AEP Participant: Darcey Colvin

June 20, 2024
AEP team member

“I had my first seizure in July of 2022, which was quite extreme. The hospital thought I’d had a stroke at first, as I was unresponsive, not breathing and couldn’t move my limbs.

“I was put on an over-night drip with epilepsy medication and dispatched the next day. I had a seizure as I was leaving the hospital. Since this seizure was within 24 hours of the first, it was considered part of the same initial episode.”
Darcey was prescribed daily medication and didn’t experience another seizure until almost a year later. This seizure led to an epilepsy diagnosis and numerous tests including an MRI and CAT scan. 

“The most difficult part about my epilepsy journey has been losing my driver’s license. You don’t realise how much you take it for granted until it’s gone. Adapting to the seizure medication was also quite difficult, as the side effects were quite intense, effecting my mental and physical state. The first few months were really hard, but I slowly started getting used to it, and I still am to this day.”

Darcey heard about the Australian Epilepsy Project through the hospital and was referred into the study by her treating neurologist. “The information and testing provided was very informative, however, I haven’t yet had a follow-up appointment with my neurologist to discuss the outcome of the test results.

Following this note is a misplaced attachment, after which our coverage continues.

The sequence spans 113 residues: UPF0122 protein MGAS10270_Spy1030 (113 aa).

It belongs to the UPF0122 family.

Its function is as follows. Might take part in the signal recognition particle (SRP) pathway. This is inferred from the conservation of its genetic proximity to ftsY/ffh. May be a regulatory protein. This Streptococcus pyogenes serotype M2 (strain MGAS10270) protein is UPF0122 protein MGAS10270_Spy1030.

“It [AEP] really teaches you a lot about epilepsy, especially when you get this illness without warning. It throws you in the deep end with no explanation, or education of the illness at all, so it definitely helped me with the process.

"I have also learnt that I have so much support around me, from friends and family, and I am strong, and I won’t let my epilepsy diagnosis define my life."

Darcey and friends at her graduation

 What would you say to others to encourage them to speak to their neurologist about joining the AEP?

“I would say that you learn a lot about the condition [epilepsy], and also about yourself. It’s really educating and quite interesting; you never really learn these things unless it happens to you.” 

AEP Participant: Kylie Staats shares her story

Hi, my name is Kylie Staats, I’m 37 years old and I have had epilepsy for almost my entire life. I had my first seizure when I was four years old, and at that time, nobody knew why it was happening.

AEP Volunteer: Luke Wolfe

Meet Luke Wolfe, a recent volunteer for the AEP’s control group. Earlier this year, his close friend experienced her first seizure and was subsequently diagnosed with epilepsy. Watching her navigate this new diagnosis and its impact on her life left him wondering if there was a more proactive way he could help, other than offering care and support.

Meet the team: Seiko Bhungane

Meet Seiko, a Clinical Trials Assistant with the Australian Epilepsy Project. As a member of the Clinical Trials team, Seiko is responsible for the recruitment of both AEP participants and control group volunteers as well as the follow-up interviews with our three participant cohorts (first seizure, newly diagnosed and drug-resistant). “The first call you get from the AEP and the last one, is done by my team and I.”